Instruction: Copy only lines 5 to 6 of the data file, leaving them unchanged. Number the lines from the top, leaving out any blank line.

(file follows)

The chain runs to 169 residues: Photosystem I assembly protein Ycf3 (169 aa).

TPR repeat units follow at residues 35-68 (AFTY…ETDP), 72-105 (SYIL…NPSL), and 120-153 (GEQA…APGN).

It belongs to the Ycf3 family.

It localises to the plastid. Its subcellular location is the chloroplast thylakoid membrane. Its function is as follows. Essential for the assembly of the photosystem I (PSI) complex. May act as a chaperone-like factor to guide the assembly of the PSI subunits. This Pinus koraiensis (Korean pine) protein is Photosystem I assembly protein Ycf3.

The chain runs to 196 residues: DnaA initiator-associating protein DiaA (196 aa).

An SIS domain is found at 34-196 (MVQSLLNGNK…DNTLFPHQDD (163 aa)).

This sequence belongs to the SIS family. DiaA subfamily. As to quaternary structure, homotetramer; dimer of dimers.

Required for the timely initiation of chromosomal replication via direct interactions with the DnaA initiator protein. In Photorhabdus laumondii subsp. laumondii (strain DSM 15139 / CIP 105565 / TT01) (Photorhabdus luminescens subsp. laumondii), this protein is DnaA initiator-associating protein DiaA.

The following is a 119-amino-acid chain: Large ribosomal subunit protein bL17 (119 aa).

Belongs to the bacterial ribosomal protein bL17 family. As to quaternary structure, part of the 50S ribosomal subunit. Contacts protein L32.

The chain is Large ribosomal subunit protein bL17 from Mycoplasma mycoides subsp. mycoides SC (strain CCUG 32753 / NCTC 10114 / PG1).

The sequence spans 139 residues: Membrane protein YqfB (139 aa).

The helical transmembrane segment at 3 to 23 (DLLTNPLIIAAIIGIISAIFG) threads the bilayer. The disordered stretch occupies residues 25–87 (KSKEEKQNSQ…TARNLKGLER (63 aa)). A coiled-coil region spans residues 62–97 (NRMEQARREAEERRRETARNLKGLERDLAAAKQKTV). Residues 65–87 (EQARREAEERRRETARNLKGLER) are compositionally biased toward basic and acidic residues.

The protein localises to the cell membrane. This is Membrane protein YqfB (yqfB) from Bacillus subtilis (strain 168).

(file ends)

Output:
The chain runs to 196 residues: DnaA initiator-associating protein DiaA (196 aa).

An SIS domain is found at 34-196 (MVQSLLNGNK…DNTLFPHQDD (163 aa)).